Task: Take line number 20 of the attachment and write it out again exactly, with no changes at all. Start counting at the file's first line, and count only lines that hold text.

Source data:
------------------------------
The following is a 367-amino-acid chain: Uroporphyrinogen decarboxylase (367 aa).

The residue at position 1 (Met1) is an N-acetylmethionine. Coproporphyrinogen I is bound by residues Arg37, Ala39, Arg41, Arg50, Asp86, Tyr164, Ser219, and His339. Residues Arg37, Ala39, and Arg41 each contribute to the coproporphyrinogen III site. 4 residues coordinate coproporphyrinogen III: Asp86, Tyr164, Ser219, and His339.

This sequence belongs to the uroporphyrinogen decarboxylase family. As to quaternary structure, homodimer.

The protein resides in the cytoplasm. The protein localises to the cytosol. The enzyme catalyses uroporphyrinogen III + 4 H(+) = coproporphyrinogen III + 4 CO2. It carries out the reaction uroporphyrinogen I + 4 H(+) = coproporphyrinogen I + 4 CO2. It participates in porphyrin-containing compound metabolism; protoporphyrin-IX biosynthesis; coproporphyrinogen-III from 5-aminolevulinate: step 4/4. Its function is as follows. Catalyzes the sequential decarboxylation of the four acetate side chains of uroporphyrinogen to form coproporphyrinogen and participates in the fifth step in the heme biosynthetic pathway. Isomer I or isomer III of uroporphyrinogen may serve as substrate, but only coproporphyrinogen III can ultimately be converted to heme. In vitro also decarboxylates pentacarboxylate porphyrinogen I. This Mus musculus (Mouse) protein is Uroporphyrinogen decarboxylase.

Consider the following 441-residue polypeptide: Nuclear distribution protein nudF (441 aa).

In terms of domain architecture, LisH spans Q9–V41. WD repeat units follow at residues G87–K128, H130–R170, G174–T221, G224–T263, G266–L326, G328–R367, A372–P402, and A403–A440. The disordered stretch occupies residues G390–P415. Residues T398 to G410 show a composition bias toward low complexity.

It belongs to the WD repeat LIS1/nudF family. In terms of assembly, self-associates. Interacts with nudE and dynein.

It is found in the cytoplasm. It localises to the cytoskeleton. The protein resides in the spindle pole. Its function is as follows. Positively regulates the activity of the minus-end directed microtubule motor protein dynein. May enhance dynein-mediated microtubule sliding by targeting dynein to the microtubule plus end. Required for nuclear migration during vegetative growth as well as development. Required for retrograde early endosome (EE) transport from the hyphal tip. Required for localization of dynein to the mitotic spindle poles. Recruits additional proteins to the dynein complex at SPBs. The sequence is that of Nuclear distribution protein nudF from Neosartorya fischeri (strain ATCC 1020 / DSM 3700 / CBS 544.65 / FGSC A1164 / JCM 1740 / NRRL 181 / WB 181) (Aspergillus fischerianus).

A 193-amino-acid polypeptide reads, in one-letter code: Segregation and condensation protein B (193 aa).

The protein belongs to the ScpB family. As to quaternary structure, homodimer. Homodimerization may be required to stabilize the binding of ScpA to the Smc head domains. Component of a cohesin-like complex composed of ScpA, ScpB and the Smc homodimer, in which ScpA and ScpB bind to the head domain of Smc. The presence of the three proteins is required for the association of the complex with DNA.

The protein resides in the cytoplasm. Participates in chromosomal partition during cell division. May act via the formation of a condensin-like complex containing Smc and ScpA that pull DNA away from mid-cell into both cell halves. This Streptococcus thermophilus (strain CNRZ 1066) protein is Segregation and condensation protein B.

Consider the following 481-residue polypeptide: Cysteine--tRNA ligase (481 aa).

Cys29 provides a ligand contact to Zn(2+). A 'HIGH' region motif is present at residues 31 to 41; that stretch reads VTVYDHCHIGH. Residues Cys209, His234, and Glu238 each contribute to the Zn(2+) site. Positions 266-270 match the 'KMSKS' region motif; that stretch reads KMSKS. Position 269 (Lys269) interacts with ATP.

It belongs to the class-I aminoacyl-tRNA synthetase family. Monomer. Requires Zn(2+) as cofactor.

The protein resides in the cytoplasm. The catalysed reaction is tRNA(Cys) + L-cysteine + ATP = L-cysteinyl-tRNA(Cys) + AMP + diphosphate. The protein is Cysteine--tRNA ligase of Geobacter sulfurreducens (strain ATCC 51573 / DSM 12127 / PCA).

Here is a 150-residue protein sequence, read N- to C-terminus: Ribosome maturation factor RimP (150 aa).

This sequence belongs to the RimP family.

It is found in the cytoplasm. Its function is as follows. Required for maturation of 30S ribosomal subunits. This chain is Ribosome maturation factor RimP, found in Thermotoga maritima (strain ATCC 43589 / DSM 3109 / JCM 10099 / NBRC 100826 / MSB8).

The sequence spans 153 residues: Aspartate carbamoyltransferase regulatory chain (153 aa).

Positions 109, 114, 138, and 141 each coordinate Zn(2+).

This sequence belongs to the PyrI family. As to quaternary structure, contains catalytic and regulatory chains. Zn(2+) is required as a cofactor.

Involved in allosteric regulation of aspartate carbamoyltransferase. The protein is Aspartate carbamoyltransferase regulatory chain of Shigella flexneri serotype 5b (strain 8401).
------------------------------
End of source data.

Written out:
Positions 109, 114, 138, and 141 each coordinate Zn(2+).